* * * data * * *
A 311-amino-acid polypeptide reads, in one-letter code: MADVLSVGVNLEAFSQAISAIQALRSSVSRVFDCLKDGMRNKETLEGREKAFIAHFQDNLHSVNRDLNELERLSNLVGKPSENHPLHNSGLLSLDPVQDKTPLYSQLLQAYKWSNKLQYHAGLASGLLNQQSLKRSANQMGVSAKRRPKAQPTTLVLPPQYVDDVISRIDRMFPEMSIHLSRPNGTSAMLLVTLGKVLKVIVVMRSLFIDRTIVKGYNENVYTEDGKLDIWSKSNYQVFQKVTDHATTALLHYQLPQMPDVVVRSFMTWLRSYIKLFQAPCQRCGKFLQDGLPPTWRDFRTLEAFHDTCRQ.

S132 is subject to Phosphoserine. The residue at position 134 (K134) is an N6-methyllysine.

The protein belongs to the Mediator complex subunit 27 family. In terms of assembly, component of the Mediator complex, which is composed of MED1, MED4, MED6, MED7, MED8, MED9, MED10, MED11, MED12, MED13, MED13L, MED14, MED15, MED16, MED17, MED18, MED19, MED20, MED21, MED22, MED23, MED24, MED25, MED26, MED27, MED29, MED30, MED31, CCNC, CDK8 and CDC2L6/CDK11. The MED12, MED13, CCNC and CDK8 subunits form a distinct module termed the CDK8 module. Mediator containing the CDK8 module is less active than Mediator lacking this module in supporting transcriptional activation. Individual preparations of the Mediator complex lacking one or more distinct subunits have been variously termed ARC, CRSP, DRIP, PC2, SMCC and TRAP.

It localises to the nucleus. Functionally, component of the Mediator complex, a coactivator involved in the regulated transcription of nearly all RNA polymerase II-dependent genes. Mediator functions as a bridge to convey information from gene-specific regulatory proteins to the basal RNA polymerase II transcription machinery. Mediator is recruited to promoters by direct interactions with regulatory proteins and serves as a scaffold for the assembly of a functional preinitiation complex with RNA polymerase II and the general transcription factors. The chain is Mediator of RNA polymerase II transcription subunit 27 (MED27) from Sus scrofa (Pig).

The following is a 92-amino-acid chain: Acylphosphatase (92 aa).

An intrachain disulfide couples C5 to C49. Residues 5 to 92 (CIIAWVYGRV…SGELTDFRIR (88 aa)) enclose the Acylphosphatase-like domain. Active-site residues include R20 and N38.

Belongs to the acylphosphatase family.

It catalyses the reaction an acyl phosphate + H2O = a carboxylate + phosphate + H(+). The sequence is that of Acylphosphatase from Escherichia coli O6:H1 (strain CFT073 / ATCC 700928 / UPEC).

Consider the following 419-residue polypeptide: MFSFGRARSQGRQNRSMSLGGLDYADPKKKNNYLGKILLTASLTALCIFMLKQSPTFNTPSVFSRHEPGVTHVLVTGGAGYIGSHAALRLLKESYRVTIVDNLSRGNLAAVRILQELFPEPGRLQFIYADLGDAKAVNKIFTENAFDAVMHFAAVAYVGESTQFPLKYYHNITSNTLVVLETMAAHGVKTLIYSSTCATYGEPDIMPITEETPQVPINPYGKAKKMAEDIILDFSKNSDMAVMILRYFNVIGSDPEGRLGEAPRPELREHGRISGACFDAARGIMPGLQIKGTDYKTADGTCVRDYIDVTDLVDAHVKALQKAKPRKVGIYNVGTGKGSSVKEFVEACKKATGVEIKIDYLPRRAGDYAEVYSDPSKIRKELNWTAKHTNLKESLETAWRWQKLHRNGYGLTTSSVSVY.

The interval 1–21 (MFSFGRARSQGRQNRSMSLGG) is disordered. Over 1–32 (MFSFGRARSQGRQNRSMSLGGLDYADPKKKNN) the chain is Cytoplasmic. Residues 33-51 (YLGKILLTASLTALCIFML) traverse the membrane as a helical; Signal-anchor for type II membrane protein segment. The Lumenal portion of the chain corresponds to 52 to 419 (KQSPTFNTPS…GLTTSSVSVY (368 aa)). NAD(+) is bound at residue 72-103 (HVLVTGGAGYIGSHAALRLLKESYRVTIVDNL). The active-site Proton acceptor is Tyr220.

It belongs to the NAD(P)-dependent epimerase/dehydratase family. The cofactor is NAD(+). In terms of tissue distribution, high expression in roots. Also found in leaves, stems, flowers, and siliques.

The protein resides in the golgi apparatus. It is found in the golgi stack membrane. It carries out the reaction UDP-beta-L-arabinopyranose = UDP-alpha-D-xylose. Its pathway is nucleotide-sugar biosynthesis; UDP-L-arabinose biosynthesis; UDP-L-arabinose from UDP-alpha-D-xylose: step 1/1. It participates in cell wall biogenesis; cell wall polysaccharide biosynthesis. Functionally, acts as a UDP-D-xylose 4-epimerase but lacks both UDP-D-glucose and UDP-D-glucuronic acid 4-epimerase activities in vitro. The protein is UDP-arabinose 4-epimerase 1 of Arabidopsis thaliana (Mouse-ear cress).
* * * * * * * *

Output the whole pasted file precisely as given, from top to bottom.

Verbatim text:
A 311-amino-acid polypeptide reads, in one-letter code: MADVLSVGVNLEAFSQAISAIQALRSSVSRVFDCLKDGMRNKETLEGREKAFIAHFQDNLHSVNRDLNELERLSNLVGKPSENHPLHNSGLLSLDPVQDKTPLYSQLLQAYKWSNKLQYHAGLASGLLNQQSLKRSANQMGVSAKRRPKAQPTTLVLPPQYVDDVISRIDRMFPEMSIHLSRPNGTSAMLLVTLGKVLKVIVVMRSLFIDRTIVKGYNENVYTEDGKLDIWSKSNYQVFQKVTDHATTALLHYQLPQMPDVVVRSFMTWLRSYIKLFQAPCQRCGKFLQDGLPPTWRDFRTLEAFHDTCRQ.

S132 is subject to Phosphoserine. The residue at position 134 (K134) is an N6-methyllysine.

The protein belongs to the Mediator complex subunit 27 family. In terms of assembly, component of the Mediator complex, which is composed of MED1, MED4, MED6, MED7, MED8, MED9, MED10, MED11, MED12, MED13, MED13L, MED14, MED15, MED16, MED17, MED18, MED19, MED20, MED21, MED22, MED23, MED24, MED25, MED26, MED27, MED29, MED30, MED31, CCNC, CDK8 and CDC2L6/CDK11. The MED12, MED13, CCNC and CDK8 subunits form a distinct module termed the CDK8 module. Mediator containing the CDK8 module is less active than Mediator lacking this module in supporting transcriptional activation. Individual preparations of the Mediator complex lacking one or more distinct subunits have been variously termed ARC, CRSP, DRIP, PC2, SMCC and TRAP.

It localises to the nucleus. Functionally, component of the Mediator complex, a coactivator involved in the regulated transcription of nearly all RNA polymerase II-dependent genes. Mediator functions as a bridge to convey information from gene-specific regulatory proteins to the basal RNA polymerase II transcription machinery. Mediator is recruited to promoters by direct interactions with regulatory proteins and serves as a scaffold for the assembly of a functional preinitiation complex with RNA polymerase II and the general transcription factors. The chain is Mediator of RNA polymerase II transcription subunit 27 (MED27) from Sus scrofa (Pig).

The following is a 92-amino-acid chain: Acylphosphatase (92 aa).

An intrachain disulfide couples C5 to C49. Residues 5 to 92 (CIIAWVYGRV…SGELTDFRIR (88 aa)) enclose the Acylphosphatase-like domain. Active-site residues include R20 and N38.

Belongs to the acylphosphatase family.

It catalyses the reaction an acyl phosphate + H2O = a carboxylate + phosphate + H(+). The sequence is that of Acylphosphatase from Escherichia coli O6:H1 (strain CFT073 / ATCC 700928 / UPEC).

Consider the following 419-residue polypeptide: MFSFGRARSQGRQNRSMSLGGLDYADPKKKNNYLGKILLTASLTALCIFMLKQSPTFNTPSVFSRHEPGVTHVLVTGGAGYIGSHAALRLLKESYRVTIVDNLSRGNLAAVRILQELFPEPGRLQFIYADLGDAKAVNKIFTENAFDAVMHFAAVAYVGESTQFPLKYYHNITSNTLVVLETMAAHGVKTLIYSSTCATYGEPDIMPITEETPQVPINPYGKAKKMAEDIILDFSKNSDMAVMILRYFNVIGSDPEGRLGEAPRPELREHGRISGACFDAARGIMPGLQIKGTDYKTADGTCVRDYIDVTDLVDAHVKALQKAKPRKVGIYNVGTGKGSSVKEFVEACKKATGVEIKIDYLPRRAGDYAEVYSDPSKIRKELNWTAKHTNLKESLETAWRWQKLHRNGYGLTTSSVSVY.

The interval 1–21 (MFSFGRARSQGRQNRSMSLGG) is disordered. Over 1–32 (MFSFGRARSQGRQNRSMSLGGLDYADPKKKNN) the chain is Cytoplasmic. Residues 33-51 (YLGKILLTASLTALCIFML) traverse the membrane as a helical; Signal-anchor for type II membrane protein segment. The Lumenal portion of the chain corresponds to 52 to 419 (KQSPTFNTPS…GLTTSSVSVY (368 aa)). NAD(+) is bound at residue 72-103 (HVLVTGGAGYIGSHAALRLLKESYRVTIVDNL). The active-site Proton acceptor is Tyr220.

It belongs to the NAD(P)-dependent epimerase/dehydratase family. The cofactor is NAD(+). In terms of tissue distribution, high expression in roots. Also found in leaves, stems, flowers, and siliques.

The protein resides in the golgi apparatus. It is found in the golgi stack membrane. It carries out the reaction UDP-beta-L-arabinopyranose = UDP-alpha-D-xylose. Its pathway is nucleotide-sugar biosynthesis; UDP-L-arabinose biosynthesis; UDP-L-arabinose from UDP-alpha-D-xylose: step 1/1. It participates in cell wall biogenesis; cell wall polysaccharide biosynthesis. Functionally, acts as a UDP-D-xylose 4-epimerase but lacks both UDP-D-glucose and UDP-D-glucuronic acid 4-epimerase activities in vitro. The protein is UDP-arabinose 4-epimerase 1 of Arabidopsis thaliana (Mouse-ear cress).